He did not see himself as their teacher, their father figure, their guru, an authority telling them how to live and be. He knew he was learning more from them than they were learning from him. And most of all he realised that he was learning a lot from and about himself during the process.
This experiment was deeply personal, and meaningful to him. It was not just a cool idea for a documentary.
One of the things which struck the people who followed him the most about him was his personal touch. He asked them about themselves, and listened carefully to their stories. He spent time with each of them, and got to know them. And as he did, he showed them the guru that he saw in them.
When they asked him what they should do, he always turned the question back to them, and asked them what they truly wanted to do.
He did this partly because he knew that he was not a guru, that it was not his place to tell them what to do, how to be, or how to live their lives. He wanted to be responsible in the role he was playing. And because of this, people found him to be amazing. He encouraged them to find their own answers. He was not judgemental. He accepted them, and by doing that he showed them how to accept themselves. How to trust that they had wisdom within them. That they knew what was right for them. They just needed someone to help them be still enough to draw it out of their inner selves.
It was beautiful to watch, as each person he interacted with seemed to blossom, come out of their protective shells and allow themselves to see their own personal power, strength and knowledge.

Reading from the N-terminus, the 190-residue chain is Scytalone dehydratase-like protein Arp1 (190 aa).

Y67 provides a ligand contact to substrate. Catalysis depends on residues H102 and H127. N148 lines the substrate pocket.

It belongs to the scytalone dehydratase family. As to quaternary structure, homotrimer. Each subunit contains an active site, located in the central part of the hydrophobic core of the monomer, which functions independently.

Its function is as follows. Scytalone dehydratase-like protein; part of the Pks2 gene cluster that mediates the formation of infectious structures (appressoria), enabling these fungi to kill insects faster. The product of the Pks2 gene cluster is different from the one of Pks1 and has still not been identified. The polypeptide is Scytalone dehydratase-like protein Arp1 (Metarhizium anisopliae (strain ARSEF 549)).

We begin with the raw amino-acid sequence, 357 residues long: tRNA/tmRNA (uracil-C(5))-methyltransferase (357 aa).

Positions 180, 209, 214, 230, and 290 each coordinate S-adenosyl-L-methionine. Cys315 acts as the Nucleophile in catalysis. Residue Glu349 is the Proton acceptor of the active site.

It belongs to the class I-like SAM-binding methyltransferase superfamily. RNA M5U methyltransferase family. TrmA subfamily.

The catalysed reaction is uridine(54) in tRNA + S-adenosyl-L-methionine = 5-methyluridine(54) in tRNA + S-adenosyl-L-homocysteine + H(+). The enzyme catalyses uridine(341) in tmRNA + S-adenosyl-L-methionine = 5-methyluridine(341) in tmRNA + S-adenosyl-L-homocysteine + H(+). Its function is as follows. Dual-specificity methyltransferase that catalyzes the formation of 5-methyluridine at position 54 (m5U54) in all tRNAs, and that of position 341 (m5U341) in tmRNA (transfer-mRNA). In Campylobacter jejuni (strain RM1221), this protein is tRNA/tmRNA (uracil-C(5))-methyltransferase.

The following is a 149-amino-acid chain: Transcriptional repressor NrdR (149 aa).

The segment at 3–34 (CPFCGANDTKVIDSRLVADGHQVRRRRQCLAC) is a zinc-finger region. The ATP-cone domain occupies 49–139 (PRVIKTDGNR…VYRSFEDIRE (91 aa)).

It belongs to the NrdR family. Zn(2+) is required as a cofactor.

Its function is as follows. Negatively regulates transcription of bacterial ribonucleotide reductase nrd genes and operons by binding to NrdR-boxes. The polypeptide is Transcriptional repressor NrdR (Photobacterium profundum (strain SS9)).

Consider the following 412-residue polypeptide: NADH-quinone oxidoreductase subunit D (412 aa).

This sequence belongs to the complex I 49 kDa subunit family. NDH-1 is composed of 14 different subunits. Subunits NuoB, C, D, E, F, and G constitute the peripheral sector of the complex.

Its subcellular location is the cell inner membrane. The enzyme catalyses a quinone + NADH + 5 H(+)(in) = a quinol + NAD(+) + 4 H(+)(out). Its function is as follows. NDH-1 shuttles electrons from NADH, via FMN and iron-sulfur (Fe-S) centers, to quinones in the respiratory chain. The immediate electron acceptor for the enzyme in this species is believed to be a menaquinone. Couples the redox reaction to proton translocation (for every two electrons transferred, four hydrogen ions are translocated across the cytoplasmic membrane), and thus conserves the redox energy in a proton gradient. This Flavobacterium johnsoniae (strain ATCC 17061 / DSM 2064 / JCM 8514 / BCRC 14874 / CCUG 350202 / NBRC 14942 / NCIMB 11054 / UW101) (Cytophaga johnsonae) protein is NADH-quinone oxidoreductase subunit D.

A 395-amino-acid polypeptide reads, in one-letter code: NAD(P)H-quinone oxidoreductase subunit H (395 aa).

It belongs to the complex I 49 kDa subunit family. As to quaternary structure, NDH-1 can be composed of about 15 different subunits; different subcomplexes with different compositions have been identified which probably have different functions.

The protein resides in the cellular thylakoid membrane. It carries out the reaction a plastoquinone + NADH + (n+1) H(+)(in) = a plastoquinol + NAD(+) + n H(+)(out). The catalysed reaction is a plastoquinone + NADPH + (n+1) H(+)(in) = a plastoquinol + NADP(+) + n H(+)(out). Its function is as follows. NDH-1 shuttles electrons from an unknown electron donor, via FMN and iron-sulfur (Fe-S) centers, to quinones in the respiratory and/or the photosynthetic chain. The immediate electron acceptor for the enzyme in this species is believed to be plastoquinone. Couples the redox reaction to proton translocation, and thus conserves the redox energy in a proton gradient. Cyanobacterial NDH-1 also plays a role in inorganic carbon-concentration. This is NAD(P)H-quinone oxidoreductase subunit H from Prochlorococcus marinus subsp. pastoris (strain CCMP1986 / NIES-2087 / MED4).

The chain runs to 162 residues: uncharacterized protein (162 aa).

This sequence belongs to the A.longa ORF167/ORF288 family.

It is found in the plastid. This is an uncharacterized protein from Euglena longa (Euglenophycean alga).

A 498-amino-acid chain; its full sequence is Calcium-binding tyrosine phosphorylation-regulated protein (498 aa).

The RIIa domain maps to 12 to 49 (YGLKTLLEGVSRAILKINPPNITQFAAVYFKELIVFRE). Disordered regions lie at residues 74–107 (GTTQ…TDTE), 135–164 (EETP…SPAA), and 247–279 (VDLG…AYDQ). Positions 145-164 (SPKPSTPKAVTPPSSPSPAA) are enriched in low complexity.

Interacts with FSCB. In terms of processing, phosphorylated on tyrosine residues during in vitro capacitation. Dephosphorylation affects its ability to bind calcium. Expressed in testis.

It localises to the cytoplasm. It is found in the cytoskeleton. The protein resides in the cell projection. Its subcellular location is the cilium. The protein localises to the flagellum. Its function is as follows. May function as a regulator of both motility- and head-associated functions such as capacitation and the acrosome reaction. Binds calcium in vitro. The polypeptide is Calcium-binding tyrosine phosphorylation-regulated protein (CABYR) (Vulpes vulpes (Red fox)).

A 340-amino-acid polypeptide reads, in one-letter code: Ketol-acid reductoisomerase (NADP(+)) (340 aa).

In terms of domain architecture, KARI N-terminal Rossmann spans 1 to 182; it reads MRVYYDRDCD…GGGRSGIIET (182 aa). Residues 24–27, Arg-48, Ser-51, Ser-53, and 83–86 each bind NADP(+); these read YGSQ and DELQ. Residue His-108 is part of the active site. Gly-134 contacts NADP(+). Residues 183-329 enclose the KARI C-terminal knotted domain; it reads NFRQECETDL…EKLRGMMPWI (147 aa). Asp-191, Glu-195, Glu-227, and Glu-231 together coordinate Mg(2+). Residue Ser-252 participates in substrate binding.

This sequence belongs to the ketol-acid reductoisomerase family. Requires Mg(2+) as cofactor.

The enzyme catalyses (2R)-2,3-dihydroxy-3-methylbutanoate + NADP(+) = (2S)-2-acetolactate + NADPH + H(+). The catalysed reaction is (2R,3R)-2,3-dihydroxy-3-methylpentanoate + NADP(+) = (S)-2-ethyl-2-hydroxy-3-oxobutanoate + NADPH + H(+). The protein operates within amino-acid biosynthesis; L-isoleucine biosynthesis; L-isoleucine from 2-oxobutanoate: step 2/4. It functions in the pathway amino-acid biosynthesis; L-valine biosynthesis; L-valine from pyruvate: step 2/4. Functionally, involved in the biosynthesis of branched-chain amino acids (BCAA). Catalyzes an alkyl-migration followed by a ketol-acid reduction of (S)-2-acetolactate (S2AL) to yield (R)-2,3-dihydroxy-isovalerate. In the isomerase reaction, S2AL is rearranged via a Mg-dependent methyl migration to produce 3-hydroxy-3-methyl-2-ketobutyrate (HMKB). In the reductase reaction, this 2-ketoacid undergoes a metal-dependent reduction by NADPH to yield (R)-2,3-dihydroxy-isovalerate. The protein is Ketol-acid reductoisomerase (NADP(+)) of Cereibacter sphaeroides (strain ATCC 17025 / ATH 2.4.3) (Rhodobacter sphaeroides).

At the end when he revealed his experiment to those who had been a part of it, when he showed them his ordinary self, without the guru attire, he did so with trepidation but also a willingness to face up to the consequences of what he had done. He also did it with great sensitivity, making every effort to make sure that the only fool in the room was him, but that the fool that he was had been made wise by being with such wonderful people.
After the initial shock, most of those who had been Kumare’s followers, applauded the experiment for showing them that they were indeed their own gurus and had personal power and wisdom within them. He kept in touch with them, and they with him long after the filming was over. A true bond and connection had been made between them through their shared experience and lesson in life.
It was a fascinating view of the human experience and all the complexities which it involves. Very thought-provoking on so many levels. A masterpiece of perception.
Kumare often referred to himself and his teaching as The Mirror.
The wisdom people saw in him was their own reflected back at them. The guru was not him, but their own reflection.
But of course all of this is how I perceived what I saw. How I experienced Vikram Gandhi, Kumare, and what he was doing and did. I projected my own view onto the film and those within it, and it reflected me back at myself.
Just as I liked it, there are those who dislike it, and others who are indifferent to it.
We see… what we see.
And sometimes we share what we see.
But what we think we’re sharing and what others think we’re sharing may be very different.
Such is life and being human.
*for the DPWC: Student, Teacher
For more about the film and Vikram Gandhi:
The film’s website – Kumare Movie
Kumare’s website – Kumare org.
An article in the Huffington Post by Vikram Gandhi – Kumare: The Time I Became a Guru